Back in the early days of console gaming, I logged many an hour battling from left to right as the deadly ninja, Joe Musashi. I wasn’t a big fan of the arcade game that started the franchise off, but nevertheless I ate up the console offerings like pumpkin pie.As with most things, Joe overstayed his welcome and was relegated to the dreaded ‘back burner’ for a good long time- well, until 2003 rolled around that is. The Playstation 2 saw the release of it’s first (and only) Shinobi game that year. A pretty cool third-person action title, it was surprisingly decent for a game that had little in the way of promotion and fanfare. After that, the Shinobi name promptly went back into Sega’s hamper of time for another few years.
Now here in 2011, the 3DS plays stage to a true return to form for the series. Joe (and all the others that held the name) is not around for this one- instead we get to step into the shoes of Jiro Musashi. Jiro is actually Joe’s dad and, as such, the first part of the game itself takes place in his home era. All the way back in feudal Japan.
With Jiro’s home town comes under attack by a rival warrior clan, the Zeed, he does the only thing he knows how to- he starts booting as much ass as is humanly possible. As you make your way through the ancient past and take the fight to your enemy, you’ll run through most of the controls and generally get the hang of things. It isn’t too long before a mystical rift changes up the scenery a tad though, so don’t get too used to the scenery. Feudal Japan may kick things off, but (like some other ninja games I could mention) the action moves on to the future where you’ll battle not just ninja, but all manner of evil doers.
Controls are fairly simple and (though I kept forgetting how to deploy my grapple line for some reason) I had a pretty easy time of hacking, slashing, wall climbing, and casting ninja magic. Series fans will be happy to learn that the double jump has triumphantly returned as well. How does a ninja jump on air anyway?
While that one may never be fully understood, what’s not a mystery in any way are the graphics. If you’ve followed any of the previews we’ve run here at BG, you’ll probably remember it was said that the look of the game is way better than what the screens and even video have shown. Playing through the colorful, beautifully designed stages is a joy, as Griptonite has managed to meld the old with the new in style. It definitely feels like Shinobi, but the graphics have a really nice artistic look to them. Very impressive stuff.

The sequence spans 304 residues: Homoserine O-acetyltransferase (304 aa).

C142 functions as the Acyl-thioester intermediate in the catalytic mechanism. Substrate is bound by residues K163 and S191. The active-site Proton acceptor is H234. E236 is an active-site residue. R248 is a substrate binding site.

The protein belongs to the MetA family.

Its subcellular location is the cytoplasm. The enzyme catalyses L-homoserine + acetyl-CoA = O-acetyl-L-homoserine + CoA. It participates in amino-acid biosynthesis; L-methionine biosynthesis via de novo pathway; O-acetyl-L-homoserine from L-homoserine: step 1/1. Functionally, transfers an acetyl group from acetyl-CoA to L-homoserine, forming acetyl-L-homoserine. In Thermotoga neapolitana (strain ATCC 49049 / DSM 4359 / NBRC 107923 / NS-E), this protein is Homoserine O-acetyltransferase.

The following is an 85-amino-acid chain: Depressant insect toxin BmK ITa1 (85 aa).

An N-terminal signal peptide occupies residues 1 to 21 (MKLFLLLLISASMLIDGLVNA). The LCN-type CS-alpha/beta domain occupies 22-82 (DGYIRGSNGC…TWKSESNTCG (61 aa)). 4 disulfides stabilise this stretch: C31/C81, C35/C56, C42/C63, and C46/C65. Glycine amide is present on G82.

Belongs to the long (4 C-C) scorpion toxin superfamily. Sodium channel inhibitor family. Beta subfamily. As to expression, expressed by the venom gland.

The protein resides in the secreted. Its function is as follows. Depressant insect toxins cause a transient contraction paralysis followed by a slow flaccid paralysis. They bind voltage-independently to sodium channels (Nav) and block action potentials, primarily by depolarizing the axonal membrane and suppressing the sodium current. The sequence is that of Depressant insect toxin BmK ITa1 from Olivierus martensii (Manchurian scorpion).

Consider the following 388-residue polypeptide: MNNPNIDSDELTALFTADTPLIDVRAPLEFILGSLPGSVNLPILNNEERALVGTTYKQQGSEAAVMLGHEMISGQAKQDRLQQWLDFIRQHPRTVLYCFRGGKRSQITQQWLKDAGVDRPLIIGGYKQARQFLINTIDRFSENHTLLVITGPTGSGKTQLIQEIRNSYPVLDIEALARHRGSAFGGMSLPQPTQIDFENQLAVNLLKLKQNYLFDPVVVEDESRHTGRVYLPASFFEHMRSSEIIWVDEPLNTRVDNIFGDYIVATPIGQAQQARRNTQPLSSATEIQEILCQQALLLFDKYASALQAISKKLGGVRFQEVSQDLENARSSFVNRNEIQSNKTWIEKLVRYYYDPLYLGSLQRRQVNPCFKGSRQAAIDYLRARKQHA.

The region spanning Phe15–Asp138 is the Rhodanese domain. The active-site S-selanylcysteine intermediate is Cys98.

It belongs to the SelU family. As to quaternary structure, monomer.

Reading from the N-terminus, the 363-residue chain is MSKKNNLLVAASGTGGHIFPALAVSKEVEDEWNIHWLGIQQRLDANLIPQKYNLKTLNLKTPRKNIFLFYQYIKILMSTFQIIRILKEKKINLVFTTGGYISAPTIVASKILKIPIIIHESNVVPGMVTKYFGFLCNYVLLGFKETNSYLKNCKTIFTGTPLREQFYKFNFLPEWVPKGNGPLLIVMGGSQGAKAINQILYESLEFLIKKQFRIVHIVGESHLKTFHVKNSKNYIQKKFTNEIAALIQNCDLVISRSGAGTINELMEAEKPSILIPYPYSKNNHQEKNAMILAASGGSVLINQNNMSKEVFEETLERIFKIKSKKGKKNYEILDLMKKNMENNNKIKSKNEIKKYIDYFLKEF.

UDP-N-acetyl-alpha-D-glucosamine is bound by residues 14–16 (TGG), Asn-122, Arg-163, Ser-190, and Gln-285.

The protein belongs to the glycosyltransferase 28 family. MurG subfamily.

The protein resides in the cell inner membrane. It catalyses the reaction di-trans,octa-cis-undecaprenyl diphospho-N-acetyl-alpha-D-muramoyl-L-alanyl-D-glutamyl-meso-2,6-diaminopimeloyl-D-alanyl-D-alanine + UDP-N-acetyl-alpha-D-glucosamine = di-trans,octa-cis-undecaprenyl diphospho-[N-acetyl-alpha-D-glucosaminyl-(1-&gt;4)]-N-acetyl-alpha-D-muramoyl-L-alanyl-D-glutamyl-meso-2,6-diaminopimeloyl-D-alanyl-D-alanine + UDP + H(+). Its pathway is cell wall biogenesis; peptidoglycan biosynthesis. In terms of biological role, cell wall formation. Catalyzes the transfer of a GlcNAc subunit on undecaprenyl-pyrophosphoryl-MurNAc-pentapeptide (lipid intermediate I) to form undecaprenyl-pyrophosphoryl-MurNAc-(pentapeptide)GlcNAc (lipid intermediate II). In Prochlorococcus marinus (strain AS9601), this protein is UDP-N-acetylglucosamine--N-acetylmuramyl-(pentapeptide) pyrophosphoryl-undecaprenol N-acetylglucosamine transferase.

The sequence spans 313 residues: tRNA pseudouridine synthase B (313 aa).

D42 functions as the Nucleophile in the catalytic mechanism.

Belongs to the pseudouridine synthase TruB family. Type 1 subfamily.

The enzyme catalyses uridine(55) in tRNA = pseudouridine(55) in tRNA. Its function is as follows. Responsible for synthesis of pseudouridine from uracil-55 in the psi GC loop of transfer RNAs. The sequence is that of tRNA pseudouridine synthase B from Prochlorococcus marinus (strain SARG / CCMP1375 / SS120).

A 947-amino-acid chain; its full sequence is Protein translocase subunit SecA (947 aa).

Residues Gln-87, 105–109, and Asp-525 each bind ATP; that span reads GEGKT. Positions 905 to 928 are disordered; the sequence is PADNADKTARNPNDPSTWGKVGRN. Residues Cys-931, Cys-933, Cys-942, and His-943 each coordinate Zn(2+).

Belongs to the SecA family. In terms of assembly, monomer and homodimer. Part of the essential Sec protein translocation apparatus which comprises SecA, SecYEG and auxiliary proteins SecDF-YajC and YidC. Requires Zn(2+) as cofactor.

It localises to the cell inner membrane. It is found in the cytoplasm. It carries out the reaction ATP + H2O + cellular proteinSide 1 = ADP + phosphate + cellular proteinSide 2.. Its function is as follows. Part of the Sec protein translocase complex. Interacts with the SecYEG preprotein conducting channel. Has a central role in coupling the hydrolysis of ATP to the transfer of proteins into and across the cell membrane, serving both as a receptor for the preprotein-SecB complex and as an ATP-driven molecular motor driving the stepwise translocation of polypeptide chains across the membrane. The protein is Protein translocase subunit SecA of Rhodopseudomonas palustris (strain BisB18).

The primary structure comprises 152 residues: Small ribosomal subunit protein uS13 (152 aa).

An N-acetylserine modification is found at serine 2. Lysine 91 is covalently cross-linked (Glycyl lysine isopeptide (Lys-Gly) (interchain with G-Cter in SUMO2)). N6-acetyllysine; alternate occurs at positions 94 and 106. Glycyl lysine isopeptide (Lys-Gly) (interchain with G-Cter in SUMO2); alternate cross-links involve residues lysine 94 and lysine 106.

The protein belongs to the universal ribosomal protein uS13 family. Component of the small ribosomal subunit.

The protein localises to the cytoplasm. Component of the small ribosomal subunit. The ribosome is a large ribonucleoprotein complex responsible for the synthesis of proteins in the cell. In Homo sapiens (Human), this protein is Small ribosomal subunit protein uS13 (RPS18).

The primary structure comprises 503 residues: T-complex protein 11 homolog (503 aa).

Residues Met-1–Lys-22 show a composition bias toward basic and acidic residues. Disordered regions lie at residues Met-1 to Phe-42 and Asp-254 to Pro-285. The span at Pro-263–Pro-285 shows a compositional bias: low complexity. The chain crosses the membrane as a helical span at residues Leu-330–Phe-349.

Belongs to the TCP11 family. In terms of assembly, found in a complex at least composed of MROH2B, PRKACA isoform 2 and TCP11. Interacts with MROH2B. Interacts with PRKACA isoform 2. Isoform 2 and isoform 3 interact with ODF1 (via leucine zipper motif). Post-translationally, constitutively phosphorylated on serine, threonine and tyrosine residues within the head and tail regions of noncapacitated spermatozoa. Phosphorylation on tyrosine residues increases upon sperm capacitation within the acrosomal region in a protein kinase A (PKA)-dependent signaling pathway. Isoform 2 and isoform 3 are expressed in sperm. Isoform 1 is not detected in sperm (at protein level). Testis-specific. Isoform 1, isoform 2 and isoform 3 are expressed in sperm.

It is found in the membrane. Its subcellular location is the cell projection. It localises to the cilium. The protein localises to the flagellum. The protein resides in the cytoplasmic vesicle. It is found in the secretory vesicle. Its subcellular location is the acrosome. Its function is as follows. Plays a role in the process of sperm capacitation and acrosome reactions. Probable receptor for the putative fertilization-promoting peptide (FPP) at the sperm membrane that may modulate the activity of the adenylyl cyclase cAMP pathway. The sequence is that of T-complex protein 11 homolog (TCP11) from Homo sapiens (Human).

Shinobi also features a special Street Pass function that takes advantage of one of the Nintendo 3DS’ unique features. In this mode, you can unlock Challenge Maps by meeting other players out on the town. Though if nobody you know happens to have a 3DS (like me) you can still play through these stages by spending 20 coins each on them. There are a few other neat little things to explore too- like the dojo, where you can practice your moves, and the Shinobi theater, where you can play back saved videos. Not exactly feature rich, but what did you expect?Final Thoughts
There’s quite a bit of good to offset the so-so in Shinobi. Bottom line is that Griptonite knows 2D action very well and does an excellent job with the genre. As a result, there is a ton to like here. What’s not to like? Well, there isn’t a lot of variety in enemy types and, like all old school flavored games, their animations are all pattern based- so they won’t surprise you all that much.
All you’re really doing is fighting across screen after screen of (pretty difficult) enemies and obstacles as well, and it does get tired after a while. But what saves a game like Shinobi is that the rest of it is so good, you won’t care if it’s a little shallow around the edges. Other than a few minor quibbles, I had a great time getting the Neo-Zeed reaquainted with the business end of my blade.